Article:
Opinion

Can Brazil get over the World Cup?

Brazilians had mixed feelings about the World Cup even before their team's humiliation in the semi-final match against Germany. Now they're left to dwell on what's been spent on the competition and what they got out of it -- a pretty dismal return on investment.

By: Date: July 17, 2014 Topic: Global Economics & Governance

This article was first published in BloombergView.

Brazilians had mixed feelings about the World Cup even before their team’s humiliation in the semi-final match against Germany. Now they’re left to dwell on what’s been spent on the competition and what they got out of it — a pretty dismal return on investment.

While Brazil is chewing that over, the country will be hosting the sixth summit of the BRICS nations this week. Maybe greeting delegations from Russia, India, China and South Africa to discuss the future of the world’s major emerging economies will be a welcome distraction. There’s real work to be done at this gathering, so it might let Brazil’s government look a bit more purposeful than it has lately. Then again, it might rub salt in the wounds.

Let’s talk about the soccer atrocity first. You’d struggle to exaggerate the disappointment Brazilians feel right now. I saw the fans’ delight on Copacabana after their team beat Colombia, and heard their joyful chanting at matches where Brazil wasn’t even playing. Other things might let them down, but they could take pride in their football. Then I saw that pride collapse after the game against Germany. It was heart-breaking.

Brazil has a bit of growing up to do when it comes to soccer. It no longer has players of the caliber of its wonder years from the 1960s to the early 1980s. For years, its national teams have been successful, but not as dominant as they once were. In that sense, the expectations had gotten out of hand and the country was riding for a fall. A bit more realism and the sense that football’s just a game wouldn’t go amiss. Perhaps that kind of maturity is what we’re seeing in Brazil right now, despite the dismay. Life goes on. That, at least, is what I keep telling myself as a fan of Manchester United.

It’s worth remembering that Brazil isn’t the first country — and it won’t be the last — to spend money on a big sporting event that would have been better spent on other things. The same was true for South Africa for the 2010 World Cup, and probably for both Japan and South Korea for the 2002 World Cup. (In 2006, Germany already had most of what it needed to host the competition.)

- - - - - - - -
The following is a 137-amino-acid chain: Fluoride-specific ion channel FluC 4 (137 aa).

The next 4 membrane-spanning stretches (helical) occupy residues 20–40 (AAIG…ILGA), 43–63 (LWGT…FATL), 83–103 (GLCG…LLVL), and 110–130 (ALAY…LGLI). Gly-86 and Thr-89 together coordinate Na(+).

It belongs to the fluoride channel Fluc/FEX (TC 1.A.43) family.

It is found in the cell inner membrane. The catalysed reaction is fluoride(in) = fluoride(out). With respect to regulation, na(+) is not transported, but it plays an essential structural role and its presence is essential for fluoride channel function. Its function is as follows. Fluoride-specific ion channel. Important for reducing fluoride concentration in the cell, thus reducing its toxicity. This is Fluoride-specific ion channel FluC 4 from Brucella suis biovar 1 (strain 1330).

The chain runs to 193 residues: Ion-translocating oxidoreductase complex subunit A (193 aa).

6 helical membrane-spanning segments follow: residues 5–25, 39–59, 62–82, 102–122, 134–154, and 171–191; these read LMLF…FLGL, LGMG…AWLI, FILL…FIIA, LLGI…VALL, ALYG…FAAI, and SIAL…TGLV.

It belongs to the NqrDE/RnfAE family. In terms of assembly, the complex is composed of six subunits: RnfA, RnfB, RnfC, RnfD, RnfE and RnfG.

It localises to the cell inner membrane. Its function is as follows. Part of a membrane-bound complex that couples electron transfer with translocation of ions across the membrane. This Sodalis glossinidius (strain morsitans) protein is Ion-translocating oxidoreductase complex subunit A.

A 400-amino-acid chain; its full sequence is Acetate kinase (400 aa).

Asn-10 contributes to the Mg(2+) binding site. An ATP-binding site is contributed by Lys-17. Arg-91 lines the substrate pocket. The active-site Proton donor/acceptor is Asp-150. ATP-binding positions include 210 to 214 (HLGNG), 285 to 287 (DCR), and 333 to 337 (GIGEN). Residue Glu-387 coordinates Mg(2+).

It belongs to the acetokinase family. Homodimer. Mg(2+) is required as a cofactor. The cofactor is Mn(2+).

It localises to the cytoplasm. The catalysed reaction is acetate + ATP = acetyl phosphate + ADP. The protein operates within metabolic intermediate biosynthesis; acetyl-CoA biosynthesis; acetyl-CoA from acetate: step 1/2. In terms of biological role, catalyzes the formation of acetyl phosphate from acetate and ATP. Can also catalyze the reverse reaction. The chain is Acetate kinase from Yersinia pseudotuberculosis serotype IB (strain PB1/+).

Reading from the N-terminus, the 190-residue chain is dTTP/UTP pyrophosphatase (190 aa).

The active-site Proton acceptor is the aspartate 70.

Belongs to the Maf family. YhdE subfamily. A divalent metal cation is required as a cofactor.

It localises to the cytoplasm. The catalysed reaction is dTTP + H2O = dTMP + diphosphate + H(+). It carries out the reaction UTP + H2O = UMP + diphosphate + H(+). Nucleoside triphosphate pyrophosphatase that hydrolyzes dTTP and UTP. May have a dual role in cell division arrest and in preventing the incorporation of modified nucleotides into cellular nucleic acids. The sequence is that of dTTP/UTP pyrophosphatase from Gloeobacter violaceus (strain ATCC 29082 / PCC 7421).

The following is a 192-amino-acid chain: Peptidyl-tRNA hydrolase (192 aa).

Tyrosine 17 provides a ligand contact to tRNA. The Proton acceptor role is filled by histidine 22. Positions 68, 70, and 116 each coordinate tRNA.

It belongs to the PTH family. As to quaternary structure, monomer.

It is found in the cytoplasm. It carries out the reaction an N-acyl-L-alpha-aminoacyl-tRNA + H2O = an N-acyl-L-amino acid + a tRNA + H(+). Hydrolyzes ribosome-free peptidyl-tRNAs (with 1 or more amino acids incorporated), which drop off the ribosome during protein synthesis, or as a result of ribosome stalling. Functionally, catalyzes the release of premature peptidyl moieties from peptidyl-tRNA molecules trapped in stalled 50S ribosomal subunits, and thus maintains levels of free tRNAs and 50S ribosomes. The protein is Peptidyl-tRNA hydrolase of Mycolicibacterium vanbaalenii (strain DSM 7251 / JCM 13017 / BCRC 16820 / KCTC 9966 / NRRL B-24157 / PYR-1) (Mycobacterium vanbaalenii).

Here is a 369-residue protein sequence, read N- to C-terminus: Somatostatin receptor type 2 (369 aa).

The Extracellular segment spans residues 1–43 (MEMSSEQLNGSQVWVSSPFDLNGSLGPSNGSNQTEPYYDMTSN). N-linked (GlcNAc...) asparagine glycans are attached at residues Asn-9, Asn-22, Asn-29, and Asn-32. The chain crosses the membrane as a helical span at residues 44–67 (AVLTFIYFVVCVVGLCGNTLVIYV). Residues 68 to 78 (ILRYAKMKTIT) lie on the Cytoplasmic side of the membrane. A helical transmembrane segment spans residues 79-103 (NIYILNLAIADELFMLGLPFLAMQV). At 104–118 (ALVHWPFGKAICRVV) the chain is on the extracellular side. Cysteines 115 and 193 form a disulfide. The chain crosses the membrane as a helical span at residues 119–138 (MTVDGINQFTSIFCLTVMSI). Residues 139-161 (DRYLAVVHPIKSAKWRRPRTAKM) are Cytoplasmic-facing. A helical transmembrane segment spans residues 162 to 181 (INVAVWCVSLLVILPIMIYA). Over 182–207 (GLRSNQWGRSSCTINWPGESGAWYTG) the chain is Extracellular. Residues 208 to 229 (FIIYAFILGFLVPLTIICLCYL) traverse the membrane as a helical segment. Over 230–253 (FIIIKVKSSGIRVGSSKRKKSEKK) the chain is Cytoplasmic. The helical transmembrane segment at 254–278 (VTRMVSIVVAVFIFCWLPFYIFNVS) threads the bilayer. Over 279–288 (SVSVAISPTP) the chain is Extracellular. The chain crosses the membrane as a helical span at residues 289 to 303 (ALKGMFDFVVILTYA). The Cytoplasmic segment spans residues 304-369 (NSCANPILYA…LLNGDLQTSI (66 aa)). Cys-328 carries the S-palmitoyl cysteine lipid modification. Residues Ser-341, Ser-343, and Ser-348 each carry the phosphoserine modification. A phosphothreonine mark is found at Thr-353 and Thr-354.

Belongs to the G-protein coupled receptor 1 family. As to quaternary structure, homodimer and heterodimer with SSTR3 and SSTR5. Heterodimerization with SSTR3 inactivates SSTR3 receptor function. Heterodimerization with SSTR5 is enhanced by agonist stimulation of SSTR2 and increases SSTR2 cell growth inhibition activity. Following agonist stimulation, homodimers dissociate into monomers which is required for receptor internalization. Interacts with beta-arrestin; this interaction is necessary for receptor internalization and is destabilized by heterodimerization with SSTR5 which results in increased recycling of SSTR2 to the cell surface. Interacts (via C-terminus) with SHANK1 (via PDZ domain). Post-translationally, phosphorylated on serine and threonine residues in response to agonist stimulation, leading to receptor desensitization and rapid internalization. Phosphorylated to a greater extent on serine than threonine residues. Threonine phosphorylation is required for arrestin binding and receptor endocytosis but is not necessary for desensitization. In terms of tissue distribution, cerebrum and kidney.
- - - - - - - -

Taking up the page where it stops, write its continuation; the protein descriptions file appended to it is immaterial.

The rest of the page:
Or think of the Olympics, where wasted spending on a vast scale is almost mandatory. Rio hosts the Olympics in 2016, so its planners might have learned a thing or two lately.

Although it’s right for Brazilians to protest about the excessive cost — and a welcome expression of democratic expectations, by the way — the country shouldn’t beat itself up too much over its outlays for the World Cup. Much less should it be criticized by foreigners who’ve made the same mistake.

Meanwhile Brazil’s economy isn’t exactly thriving. The past few years have been a letdown. My earlier prediction of 5 percent growth over the course of this decade is almost certainly going to be proved wrong. The end of the commodity-driven boom years hasn’t been easy.

Again, though, one needs to keep a sense of perspective. Brazil only appeared to have grown so strongly in the previous decade because of the soaring value of its currency and rising commodity prices. These translated into a very fast increases in dollar-denominated output and spending. Real gross domestic product growth was less than 4 percent a year over the decade. Moreover, as disappointing as this decade’s growth of roughly 2 percent a year has been, outright Brazilian-style crises are a distant memory.

Analysts who write about the country’s high and rising inflation — currently running about 6 percent — forget that prices sometimes rose 6 percent each month in the 1970s and 1980s. The currency lost value so rapidly it had to be repeatedly scrapped and replaced. Those days are over.

Certainly the government has to get out of the way, and stop “doing a China” by trying to direct so much of the economy itself. (Even China is no longer doing a China.) Brazil needs to be more competitive and more inventive; it needs its private enterprises to invest more in creating wealth and boosting productivity.

In this, the BRICS summit could play a small yet useful role. Brazil could push to shape the much-discussed BRICS Development Bank in the right way. Where will it be based? How exactly will it be capitalized? What big projects might it help to advance? Maybe some funding for the Rio Olympics?

As the inventor of the acronym, I have a stake in the BRICS. I want to see them succeed, and I’m sure they can. For all sorts of reasons, now would be a great time for the B in the BRICS to make some decisions and silence the doubters.


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